size, relative—Size is determined by comparing one object to another. An object is big or small only in relation to another object. In classical mechanics it is assumed that size is relative. Classical mechanics cannot describe objects that are small in an absolute sense.

spatial probability distribution—The probability of finding a particle, such as an electron, in different regions of space. The spatial probability distribution can be calculated from the quantum mechanical wavefunction for a particle.

spectroscopy—The experimental measurement of the amount and colors of light that are absorbed or emitted by a system of atoms or molecules.

Superposition Principle—“Whenever a system is in one state, it can always be considered to be partly in each of two or more states.” This quantum mechanical principle says that a system in a particular quantum state can also be described by the superposition (addition) of two or more other states. In practice, this generally means that a particular wavefunction can be expressed as the sum of two or more other wavefunctions. For example, the wavefunctions for molecules can be formed by the superposition of atomic wavefunctions. A photon wave packet can be formed by the superposition of momentum eigenstates

triple bond—A chemical bond that holds two atoms together by sharing three pairs of electrons. A triple bond is shorter and stronger (harder to pull the atoms apart) than a double or a single bond.

Uncertainty Principle—The statement that the momentum and position of a particle cannot be known exactly simultaneously. If the momentum of a particle is known exactly, then the position is completely uncertain, that is, there can be no information on the position. If the position is known exactly, there can be no information on the magnitude of the momentum. In general, the principle states that the position and momentum can only be known within a certain degree of uncertainty. This is intrinsic to nature and not a consequence of experimental error.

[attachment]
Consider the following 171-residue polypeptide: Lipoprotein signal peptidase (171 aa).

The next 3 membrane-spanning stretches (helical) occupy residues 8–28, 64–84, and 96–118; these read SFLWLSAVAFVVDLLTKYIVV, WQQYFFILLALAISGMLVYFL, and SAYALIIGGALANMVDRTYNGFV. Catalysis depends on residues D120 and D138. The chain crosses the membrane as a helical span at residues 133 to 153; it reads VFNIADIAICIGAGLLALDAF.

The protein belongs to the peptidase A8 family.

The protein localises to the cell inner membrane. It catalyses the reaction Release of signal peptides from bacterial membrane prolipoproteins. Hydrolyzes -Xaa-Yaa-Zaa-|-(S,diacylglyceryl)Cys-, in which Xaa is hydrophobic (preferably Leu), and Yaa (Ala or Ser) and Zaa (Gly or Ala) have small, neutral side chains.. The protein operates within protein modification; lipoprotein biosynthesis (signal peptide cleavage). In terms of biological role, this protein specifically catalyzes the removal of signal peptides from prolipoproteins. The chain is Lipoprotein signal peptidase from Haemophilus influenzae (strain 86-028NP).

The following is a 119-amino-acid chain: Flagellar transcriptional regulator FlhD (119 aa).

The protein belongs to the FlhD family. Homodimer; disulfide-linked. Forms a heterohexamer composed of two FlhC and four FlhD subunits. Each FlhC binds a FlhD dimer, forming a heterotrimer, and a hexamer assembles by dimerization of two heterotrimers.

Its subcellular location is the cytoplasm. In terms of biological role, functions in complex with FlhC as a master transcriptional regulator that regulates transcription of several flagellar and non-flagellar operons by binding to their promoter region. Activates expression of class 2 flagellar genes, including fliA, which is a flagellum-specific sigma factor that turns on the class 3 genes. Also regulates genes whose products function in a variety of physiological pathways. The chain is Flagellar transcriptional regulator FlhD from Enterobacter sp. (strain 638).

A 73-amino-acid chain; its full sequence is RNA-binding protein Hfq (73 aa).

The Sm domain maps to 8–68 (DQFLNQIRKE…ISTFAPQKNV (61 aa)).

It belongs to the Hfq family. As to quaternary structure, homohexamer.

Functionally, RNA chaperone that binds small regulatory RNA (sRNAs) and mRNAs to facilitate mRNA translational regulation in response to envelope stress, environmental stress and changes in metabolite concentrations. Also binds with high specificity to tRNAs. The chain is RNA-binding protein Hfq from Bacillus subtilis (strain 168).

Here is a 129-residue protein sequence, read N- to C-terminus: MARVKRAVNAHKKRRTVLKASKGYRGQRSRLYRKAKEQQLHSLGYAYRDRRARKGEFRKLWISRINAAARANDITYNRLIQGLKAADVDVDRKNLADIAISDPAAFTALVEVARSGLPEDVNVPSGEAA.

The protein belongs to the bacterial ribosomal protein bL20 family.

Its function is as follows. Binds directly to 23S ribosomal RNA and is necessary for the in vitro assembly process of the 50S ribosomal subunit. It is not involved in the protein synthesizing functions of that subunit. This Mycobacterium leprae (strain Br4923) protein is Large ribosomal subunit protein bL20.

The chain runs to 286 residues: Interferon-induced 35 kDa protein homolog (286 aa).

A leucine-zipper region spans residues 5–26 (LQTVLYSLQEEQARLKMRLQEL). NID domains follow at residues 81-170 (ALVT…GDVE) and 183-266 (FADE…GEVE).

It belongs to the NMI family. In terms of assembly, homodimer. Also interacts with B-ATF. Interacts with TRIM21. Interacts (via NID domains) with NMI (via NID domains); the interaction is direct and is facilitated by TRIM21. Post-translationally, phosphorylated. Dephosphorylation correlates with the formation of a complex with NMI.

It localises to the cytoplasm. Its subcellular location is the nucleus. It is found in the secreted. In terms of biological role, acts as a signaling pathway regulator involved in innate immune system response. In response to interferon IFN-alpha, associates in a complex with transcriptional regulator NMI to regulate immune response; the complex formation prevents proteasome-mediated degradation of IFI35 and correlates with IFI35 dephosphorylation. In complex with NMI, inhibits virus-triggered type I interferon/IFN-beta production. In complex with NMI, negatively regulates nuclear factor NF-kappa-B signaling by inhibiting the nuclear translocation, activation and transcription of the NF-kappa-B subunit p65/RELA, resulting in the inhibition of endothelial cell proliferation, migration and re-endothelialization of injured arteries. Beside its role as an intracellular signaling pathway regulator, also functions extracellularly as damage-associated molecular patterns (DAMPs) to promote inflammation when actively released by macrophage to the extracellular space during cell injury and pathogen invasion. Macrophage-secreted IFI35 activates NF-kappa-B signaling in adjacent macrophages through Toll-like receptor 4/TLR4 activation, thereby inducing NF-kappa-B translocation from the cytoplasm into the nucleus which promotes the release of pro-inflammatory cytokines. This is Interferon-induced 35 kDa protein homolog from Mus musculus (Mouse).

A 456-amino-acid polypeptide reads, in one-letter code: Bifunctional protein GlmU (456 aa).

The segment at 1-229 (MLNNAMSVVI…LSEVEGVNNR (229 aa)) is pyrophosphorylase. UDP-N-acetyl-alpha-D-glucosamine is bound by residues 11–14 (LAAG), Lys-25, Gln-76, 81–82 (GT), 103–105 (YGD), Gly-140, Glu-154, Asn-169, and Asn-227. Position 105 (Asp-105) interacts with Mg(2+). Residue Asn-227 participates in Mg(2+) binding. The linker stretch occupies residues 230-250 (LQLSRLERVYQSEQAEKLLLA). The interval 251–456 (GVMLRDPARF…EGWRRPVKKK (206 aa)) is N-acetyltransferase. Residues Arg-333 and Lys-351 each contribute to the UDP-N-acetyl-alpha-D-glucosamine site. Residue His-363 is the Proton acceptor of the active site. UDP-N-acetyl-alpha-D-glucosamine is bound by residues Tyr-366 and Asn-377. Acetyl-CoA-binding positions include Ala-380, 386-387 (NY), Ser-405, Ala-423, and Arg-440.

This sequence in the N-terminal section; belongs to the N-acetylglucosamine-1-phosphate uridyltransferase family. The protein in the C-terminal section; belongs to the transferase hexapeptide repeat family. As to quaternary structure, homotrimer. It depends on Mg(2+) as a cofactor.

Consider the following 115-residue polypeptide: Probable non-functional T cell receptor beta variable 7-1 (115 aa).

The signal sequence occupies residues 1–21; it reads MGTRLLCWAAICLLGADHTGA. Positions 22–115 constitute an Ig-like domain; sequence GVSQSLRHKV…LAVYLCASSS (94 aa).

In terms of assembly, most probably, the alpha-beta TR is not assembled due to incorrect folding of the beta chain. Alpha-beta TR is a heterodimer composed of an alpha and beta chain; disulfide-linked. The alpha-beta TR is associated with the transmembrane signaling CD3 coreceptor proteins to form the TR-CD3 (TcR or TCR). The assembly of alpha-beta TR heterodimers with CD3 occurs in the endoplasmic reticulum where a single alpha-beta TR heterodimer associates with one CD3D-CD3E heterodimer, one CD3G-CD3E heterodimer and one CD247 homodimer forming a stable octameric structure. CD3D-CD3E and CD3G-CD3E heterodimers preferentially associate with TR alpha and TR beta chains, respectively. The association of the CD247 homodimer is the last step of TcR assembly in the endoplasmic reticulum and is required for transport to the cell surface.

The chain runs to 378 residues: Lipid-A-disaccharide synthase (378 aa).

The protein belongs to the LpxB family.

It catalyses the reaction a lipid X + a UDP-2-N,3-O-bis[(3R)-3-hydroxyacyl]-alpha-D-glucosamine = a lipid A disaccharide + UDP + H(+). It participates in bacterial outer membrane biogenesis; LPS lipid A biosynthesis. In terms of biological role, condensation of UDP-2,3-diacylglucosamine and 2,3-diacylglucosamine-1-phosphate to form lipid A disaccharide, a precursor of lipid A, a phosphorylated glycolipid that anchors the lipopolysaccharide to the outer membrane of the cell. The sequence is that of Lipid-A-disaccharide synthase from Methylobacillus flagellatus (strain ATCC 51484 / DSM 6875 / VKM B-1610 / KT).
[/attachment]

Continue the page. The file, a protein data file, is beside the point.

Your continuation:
vector—A directed line segment usually represented by an arrow. A vector is a quantity with both magnitude and direction. A car going 60 miles per hour has a speed, which is not a vector. A car going 60 miles per hour north has a velocity, which is a vector because it has a magnitude (60 miles per hour) and a direction (north).

velocity—A vector describing both the speed and the direction in which an object is moving.

wave packet—A superposition of waves that combine to make a particle more or less located in a region of space. The superposition of waves has regions of constructive and destructive interference. The probability of finding the particle is large where there is constructive interference. The superposition of waves more or less localizes a particle in some region of space. The location cannot be perfectly defined because of the Heisenberg Uncertainty Principle.

wavefunction—A solution to the Schrödinger Equation for a particular state of a system, such as an atom or molecule. A wavefunction is a probability amplitude wave. It gives information on finding a particle in a particular region of space. For example, the wavefunctions for the hydrogen atom give the probabilities of finding the electron at different distances and directions from the nucleus.

wavefunction collapse—A state of a system is frequently a superposition of wavefunctions. Each wavefunction has associated with it a definite value of an observable, for example, the energy. Because a superposition is composed of many wavefunctions, it has associated with it many values of an observable. When a measurement is made, the system goes from being in a superposition of wavefunction to being in a single wavefunction with one value of the observable (e.g., the energy). It is said that the measurement causes the wavefunction to collapse from a superposition of states into a single state with one value of the observable. It is not possible to say beforehand which state the superposition will collapse into. Therefore, it is not possible to say ahead of time which value of the observable will be measured.

wavelength—The repeat distance in a wave, that is, the distance from one peak in the wave to another.